The Presidency of Donald J. Trump: A First Historical Assessment

Image of The Presidency of Donald J. Trump: A First Historical Assessment
Release Date: 
April 12, 2022
Princeton University Press
Reviewed by: 

Since Donald J. Trump is still a very active politician, it is good to have an initial review of his presidency by a team of experts on 19 different facets of his presidency. Every facet, their assessments demonstrate, was a disaster for the United States.

Begin with the chapter by Princeton historian Julian Zelizer, on Trump’s interactions with the Republican Party. Trump exploited the racism and ideological extremism nourished by the GOP since the times of Barry Goldwater and Richard Nixon and turned a fluctuating tactic into a permanently operating feature of GOP strategy. In this and other regards, Trump sickened America’s body politic. Kathleen Belew, University of Chicago, takes the reader deeper into “militant” whiteness in the age of Trump. Keeanga-Yamahtta Taylor, also at Princeton, discusses the politics that led to Black Lives Matter and the aftermath. 

Nicole Hemmer, a researcher at Columbia University, and Angus Burgin, historian at Johns Hopkins University, show how Trump and his aides transformed right-wing media and made many people wonder if truth exists and, if so, it matters.

Several chapters deal with the politics of people who are not WASP males. Geraldo Cadava, Northwestern University, examines Latinos for Trump; Leandra Zarnow, University of Houston, addresses Trump’s feud with feminists and the triumph of conservative women; Mae Ngai, Columbia University, reviews how Trump manipulated immigration issues to please his base.

Other professors assess Trump and the world. Bathsheba Demuth, Brown University, shows how far Trump was out of step with science and the public consensus on climate change, Jeffrey A. Engel at Southern Methodist takes us from the internationalism of George H. W. Bush to Trump’s myopic America First. 

Columbia University health scientist Merlin Chowkwanyun assesses Trump, culpability, and Covid 19. He buttresses a New England Journal of Medicine editorial in October 2020 contending that Trump ignored scientific expertise and instead embraced “charlatans, who obscure truth and facilitate the promulgation of outright lies’ These arguably criminal actions squandered lives and money, wasting an opportunity to prevent excess death. Trump repeatedly ignored or attacked the Centers for Disease Control and Prevention. In July 2020 Trump’s adviser on trade with China, Peter Navarro, denounced Anthony Fauci in USA Today for refusing to endorse hydroxychloroquine use because of insufficient data. By fall 2020 Trump had marginalized Fauci and Deborah Birx, the two infectious disease experts on his task force.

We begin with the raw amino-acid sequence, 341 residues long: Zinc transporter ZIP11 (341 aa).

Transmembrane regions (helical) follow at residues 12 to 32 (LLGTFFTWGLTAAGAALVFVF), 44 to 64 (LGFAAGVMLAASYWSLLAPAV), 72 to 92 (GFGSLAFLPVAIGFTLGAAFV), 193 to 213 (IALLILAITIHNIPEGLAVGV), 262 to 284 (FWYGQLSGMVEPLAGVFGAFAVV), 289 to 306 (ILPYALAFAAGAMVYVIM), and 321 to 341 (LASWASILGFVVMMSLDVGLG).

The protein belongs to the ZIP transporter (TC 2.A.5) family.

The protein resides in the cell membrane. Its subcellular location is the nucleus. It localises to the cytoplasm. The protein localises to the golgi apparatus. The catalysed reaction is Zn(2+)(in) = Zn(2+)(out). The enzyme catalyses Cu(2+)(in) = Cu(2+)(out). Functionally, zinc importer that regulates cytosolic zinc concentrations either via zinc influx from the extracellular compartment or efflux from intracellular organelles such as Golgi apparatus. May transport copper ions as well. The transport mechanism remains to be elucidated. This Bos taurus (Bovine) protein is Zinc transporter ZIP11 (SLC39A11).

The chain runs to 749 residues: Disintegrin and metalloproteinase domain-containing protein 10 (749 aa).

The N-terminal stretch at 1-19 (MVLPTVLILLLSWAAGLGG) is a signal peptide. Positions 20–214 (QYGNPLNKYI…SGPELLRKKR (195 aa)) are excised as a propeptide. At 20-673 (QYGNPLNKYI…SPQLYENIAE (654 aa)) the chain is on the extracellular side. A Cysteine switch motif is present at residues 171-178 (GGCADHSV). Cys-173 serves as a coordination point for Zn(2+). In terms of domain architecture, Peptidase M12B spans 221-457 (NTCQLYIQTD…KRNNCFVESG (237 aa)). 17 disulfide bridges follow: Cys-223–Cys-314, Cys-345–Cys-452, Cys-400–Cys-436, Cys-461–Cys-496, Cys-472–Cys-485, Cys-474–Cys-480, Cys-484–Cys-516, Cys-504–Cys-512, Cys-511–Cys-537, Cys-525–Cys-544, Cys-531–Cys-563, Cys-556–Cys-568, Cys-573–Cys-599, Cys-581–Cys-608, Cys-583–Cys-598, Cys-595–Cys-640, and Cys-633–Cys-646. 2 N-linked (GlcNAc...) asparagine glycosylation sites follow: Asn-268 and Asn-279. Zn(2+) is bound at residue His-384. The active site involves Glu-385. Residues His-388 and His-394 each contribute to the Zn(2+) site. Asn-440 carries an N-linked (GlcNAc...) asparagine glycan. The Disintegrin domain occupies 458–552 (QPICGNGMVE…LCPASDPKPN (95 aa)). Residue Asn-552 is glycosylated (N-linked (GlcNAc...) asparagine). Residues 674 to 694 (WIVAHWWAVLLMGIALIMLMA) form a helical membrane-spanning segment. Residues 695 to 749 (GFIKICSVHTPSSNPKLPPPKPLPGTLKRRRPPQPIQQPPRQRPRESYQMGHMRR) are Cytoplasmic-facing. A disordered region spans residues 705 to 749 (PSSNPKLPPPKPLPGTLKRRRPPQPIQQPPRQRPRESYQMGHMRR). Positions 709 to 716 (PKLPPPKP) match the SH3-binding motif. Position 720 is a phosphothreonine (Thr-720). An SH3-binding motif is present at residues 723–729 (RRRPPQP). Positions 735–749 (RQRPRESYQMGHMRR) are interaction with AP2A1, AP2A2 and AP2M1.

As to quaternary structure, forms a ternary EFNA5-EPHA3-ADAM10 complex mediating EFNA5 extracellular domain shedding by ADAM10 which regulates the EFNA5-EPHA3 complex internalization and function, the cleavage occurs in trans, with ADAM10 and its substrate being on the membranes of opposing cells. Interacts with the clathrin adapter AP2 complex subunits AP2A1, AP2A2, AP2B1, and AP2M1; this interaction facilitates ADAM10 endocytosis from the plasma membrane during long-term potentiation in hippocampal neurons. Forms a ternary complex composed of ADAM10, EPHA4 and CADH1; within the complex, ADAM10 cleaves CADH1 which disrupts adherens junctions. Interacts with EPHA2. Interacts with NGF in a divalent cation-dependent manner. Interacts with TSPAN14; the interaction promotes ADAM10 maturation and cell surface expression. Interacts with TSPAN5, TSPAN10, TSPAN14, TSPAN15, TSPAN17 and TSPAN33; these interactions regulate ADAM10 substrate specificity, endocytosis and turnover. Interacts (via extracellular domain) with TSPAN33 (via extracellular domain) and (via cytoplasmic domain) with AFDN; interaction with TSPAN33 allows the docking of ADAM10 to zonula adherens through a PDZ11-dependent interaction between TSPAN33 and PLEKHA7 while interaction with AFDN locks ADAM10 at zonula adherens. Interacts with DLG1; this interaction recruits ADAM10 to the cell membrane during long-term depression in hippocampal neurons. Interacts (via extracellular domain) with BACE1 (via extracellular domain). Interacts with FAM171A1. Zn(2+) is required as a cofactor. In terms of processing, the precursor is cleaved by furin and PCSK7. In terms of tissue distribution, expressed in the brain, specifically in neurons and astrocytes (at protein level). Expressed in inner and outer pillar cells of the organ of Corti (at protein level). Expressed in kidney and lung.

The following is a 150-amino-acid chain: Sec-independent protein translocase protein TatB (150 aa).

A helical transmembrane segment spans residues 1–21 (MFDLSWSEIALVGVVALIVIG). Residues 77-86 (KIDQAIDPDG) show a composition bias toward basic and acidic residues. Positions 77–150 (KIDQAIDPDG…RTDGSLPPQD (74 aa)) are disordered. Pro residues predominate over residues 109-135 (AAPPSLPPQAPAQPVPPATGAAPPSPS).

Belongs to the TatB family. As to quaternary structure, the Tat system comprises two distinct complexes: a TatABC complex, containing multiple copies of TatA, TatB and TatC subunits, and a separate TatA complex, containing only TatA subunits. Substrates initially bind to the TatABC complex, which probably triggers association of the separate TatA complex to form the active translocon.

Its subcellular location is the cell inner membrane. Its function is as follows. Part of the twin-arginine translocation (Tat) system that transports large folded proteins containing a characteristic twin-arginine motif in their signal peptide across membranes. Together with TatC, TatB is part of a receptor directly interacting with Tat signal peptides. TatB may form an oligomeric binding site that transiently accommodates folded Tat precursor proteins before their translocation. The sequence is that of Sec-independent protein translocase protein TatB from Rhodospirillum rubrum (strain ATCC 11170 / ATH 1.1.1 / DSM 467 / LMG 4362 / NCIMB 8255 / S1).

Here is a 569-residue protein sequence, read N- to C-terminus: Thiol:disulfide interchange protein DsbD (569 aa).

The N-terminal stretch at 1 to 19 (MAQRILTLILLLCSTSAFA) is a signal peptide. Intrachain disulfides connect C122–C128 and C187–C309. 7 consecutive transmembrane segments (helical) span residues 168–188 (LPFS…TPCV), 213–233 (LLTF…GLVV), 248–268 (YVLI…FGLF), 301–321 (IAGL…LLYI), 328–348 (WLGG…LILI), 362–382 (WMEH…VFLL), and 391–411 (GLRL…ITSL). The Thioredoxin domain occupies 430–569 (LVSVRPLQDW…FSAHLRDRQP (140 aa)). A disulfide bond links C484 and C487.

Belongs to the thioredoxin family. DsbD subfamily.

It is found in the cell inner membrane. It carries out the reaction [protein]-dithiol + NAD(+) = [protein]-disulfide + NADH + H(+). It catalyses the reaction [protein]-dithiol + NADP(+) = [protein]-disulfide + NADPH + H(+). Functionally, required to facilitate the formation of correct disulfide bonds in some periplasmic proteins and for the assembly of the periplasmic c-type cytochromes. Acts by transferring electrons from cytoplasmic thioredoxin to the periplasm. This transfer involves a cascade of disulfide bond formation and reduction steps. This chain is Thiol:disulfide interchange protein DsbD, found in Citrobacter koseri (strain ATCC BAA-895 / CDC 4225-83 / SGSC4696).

What about impeachment after Trump? The case of this president twice impeached and twice acquitted, according to Gregory Downs, University of California Davis, shows, as Alexanser Hamilton foresaw, that impeachment is a political not a legal process. We live in a time when party loyalty outweighs congressional oversight or public shame. So long as they retain support from their base, presidents can act with impunity. Future presidents can now assume that, whatever they do, the Senate will never achieve sufficient votes to impeach. Should Americans continue to venerate their Constitution as a bulwark of responsible government?

Why—trying to resist Trump—have Democrats moved to the left? Georgetown historian Michael Kazin starts with the reality that the United States has lacked a dominant political party since New Deal Democrats lost to Ronald Reagan in 1980. The current partisan standoff has lasted four decades and shows no sign of ending. Democrats eked out tiny majorities in Congress in 2020. To achieve his goals, President Biden needs a coalition as broad and energized as that which FDR used to govern during the Great Recession and World War II. Will he win such support? Apart from Signing the Affordable Care Act, most of Bidens bold initiatives have gone nowhere—thanks in part to the defections of two Democratic senators,

Besides the chapters summarized here, other parts of the book address Trump’s rhetoric and inaction on infrastructure, his interactions with high tech, the chaos that characterized his dealings with China, his alignment with Israel and Middle East autocrats, and his war against the FBI and the intelligence community  

The book reveals a greedy, myopic TV star, broadly incompetent except in demagoguery, who became one of the worst presidents in US history. Since he and much of his base despise knowledge, his book is unlikely to change minds or votes.                                

For a different, somewhat spiritual perspective on all this, see Brian M. Rees, How Reasonable Americans Could Support Trump: Helping Liberals Understand the MAGAverse, and Whatever Comes Next (San Luis Obispo, CA: Manu, 2021).